Companies: Businesses have great potential in driving the adoption of regenerative farming. There are currently nine companies in the Carbon Action company platform and new ones are coming aboard.
To make carbon sequestration mainstream, businesses are needed to bring about substantial changes and to embed them permanently in the food supply chain. Businesses also communicate the message to consumers. Cooperation between the scientific community and companies is important so that science can produce solutions that are necessary and can be implemented in practice. The results of the scientific community are of interest to participating companies, as companies need to be able to base their sustainability work on researched knowledge. In the project, the companies also learn about the farmers’ needs and farmers learn about the expectations of the companies.
On the business platform, the focus is on concrete changes in the way companies operate. For example, Valio, Atria, and Altia are training their farmers in carbon farming. The sourcing of raw materials will change extensively as companies bring the principles of carbon farming into their sourcing criteria – as Altia, Apetit, and Fazer have committed to do. The first carbon farmed product has been launched by Altia, and Sinebrychoff is preparing a carbon farmed beer. Gofore aims to support Carbon Action by harnessing digitalization for regenerative agriculture. Berner develops its product portfolio so that it supports farming methods that promote soil health and carbon sequestration. The S-group supports Carbon Action research, as scientific verification of soil carbon storage is one of the missing steps in advancing carbon offsets.
At BSAG, we are constantly considering other ways in which companies can leverage the methods developed in the project to build a more sustainable business, create new business, and develop new products. There is a willingness among companies to do more. We have also invited investors and other financiers to join us in the work.
Decision-makers: The work of Carbon Action has influenced national decision-making on many levels. For example, the government program (7) and its implementation emphasizes soil carbon sequestration. We are active in working groups that prepare the national CAP strategic plan. The issue was also well on the agenda during Finland’s EU presidency – both at various events (8) and at the EU agriculture ministers meeting. In the recent climate roadmap of agricultural interest groups (MTK and SLC), the focus is on the soil.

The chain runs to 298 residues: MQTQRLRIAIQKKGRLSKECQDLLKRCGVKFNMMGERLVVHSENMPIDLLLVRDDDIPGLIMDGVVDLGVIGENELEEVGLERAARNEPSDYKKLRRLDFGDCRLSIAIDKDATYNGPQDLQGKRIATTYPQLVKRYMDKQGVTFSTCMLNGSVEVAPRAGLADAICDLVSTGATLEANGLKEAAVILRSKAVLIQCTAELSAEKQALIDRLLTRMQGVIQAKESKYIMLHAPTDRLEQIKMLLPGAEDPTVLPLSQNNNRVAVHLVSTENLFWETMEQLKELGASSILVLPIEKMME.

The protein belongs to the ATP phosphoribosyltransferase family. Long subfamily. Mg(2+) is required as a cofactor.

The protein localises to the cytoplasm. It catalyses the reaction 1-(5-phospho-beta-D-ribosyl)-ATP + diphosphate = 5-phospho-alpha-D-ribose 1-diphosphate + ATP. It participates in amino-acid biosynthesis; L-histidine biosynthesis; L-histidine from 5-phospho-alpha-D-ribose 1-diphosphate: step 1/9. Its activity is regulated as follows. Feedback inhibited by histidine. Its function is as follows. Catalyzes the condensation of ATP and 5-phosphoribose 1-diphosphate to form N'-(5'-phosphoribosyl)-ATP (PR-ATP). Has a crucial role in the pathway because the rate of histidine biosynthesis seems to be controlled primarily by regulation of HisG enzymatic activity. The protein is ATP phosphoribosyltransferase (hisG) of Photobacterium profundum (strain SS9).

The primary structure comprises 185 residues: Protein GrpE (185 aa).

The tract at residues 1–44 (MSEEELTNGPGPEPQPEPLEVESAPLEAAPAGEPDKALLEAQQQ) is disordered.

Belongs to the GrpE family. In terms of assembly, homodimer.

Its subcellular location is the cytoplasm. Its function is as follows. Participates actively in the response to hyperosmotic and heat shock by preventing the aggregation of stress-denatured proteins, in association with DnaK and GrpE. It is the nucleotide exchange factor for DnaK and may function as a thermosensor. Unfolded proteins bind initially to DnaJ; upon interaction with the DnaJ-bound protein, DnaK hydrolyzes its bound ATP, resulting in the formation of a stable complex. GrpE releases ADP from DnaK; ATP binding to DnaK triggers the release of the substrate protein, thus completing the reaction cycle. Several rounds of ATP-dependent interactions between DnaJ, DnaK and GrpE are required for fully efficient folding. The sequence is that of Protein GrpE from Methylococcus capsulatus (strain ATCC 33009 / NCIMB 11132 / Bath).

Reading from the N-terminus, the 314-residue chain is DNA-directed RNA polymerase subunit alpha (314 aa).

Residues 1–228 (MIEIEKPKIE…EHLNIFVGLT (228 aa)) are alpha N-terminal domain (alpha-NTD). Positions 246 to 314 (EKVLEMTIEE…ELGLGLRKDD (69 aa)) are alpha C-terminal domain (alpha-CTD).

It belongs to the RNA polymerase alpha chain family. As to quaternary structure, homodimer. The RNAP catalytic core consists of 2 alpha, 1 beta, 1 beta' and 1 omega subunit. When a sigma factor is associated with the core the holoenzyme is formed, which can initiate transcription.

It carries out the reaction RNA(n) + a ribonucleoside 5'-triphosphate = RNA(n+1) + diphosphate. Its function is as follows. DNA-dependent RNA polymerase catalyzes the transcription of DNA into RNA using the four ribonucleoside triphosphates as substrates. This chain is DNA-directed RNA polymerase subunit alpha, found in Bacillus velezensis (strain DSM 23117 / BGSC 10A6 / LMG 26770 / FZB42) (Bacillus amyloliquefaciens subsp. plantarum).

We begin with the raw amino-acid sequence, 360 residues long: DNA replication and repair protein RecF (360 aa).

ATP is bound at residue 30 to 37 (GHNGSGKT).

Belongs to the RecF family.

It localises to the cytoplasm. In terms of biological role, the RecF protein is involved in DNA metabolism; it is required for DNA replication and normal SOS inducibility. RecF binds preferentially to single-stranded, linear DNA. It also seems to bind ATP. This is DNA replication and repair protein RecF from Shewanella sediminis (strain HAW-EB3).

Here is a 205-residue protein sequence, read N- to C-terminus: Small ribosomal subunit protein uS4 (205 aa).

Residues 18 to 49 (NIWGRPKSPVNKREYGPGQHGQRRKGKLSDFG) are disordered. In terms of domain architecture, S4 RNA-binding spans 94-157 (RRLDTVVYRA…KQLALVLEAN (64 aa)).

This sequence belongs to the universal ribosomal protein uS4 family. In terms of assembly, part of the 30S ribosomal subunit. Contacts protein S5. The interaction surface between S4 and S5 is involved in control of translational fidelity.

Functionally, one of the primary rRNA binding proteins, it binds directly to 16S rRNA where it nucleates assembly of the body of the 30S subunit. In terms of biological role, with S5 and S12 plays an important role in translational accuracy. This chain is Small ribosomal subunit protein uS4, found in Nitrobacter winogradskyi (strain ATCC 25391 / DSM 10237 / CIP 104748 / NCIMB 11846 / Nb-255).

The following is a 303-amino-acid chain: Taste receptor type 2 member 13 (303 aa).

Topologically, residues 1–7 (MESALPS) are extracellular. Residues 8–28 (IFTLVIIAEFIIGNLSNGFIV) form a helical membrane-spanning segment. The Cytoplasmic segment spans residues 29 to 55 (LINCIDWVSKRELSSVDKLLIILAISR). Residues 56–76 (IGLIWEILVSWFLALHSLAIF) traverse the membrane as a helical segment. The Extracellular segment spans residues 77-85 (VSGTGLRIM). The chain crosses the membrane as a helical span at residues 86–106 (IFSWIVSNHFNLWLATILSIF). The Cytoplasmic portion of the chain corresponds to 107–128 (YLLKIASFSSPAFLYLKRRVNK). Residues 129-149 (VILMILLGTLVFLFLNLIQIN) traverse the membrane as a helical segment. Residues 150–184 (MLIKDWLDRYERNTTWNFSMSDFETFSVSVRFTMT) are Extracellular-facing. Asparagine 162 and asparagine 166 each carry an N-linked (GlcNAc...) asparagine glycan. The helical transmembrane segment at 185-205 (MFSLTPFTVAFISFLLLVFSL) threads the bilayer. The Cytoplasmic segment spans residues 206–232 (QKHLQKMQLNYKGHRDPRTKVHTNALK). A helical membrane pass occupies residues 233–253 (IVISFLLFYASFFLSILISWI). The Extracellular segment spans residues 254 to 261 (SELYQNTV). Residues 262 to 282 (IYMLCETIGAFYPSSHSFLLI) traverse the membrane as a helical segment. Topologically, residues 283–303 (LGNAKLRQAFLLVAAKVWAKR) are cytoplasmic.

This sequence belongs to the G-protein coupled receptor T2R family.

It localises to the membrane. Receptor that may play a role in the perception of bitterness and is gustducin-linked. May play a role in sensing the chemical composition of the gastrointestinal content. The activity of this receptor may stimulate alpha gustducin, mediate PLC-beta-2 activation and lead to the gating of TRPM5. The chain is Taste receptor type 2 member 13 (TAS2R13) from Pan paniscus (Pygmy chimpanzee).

At the EU level, Carbon Action has had an impact on the EU’s Carbon Farming Roundtable. The roundtable discussions started during Finland’s EU presidency, and the meetings have continued to be held regularly. Carbon Action has been visible both as an example and to influence the debate. At the EU level, the emphasis is on the common agricultural policy (CAP). It is important to ensure that the CAP encourages regenerative farming in order to promote climate, biodiversity, and water quality issues. In addition, voluntary carbon farming markets are piloted in collaboration with the Carbon Action platform (9). The pilot is conducted during the year 2021.
International networks: Systemic change in the field of agriculture is in progress globally. Cooperation and co-development with international regenerative agriculture networks is important for Carbon Action. Carbon Action has been well noticed as part of the forerunner networks. For example, Carbon Action has been invited to speak at the Madrid Climate Conference (4/1000 initiative event) (10). At the moment, we put emphasis on nationally implementing the new 4/1000 Strategic Plan and Horizon Europe mission ’Soil Health and Food’.
Also, Carbon Action is expanding to urban green spaces. BSAG is involved in the City of Helsinki’s ‘Transforming lawns into flower fields and urban farms’ project, which was designed by citizens and voted on to be funded by the OmaStadi budgeting. The goal is to make this a model that can be replicated in other cities.
The success of the Carbon Action work has proved to us that we have hope, and a paradigm change is possible, though not at all easy. We need to cut emissions, put a price on carbon, and make sure that nature can work – ensure that land use is based on the wellbeing of the ecosystem and human activities are regenerative. We need science, politics, NGOs, business, and citizens all aboard. And we need actions, not only words.
Laura Höijer / BSAG, Eija Hagelberg / BSAG, Michaela Ramm-Schmidt / BSAG, Kaj Granholm / BSAG and Jari Liski / Finnish Meteorological Institute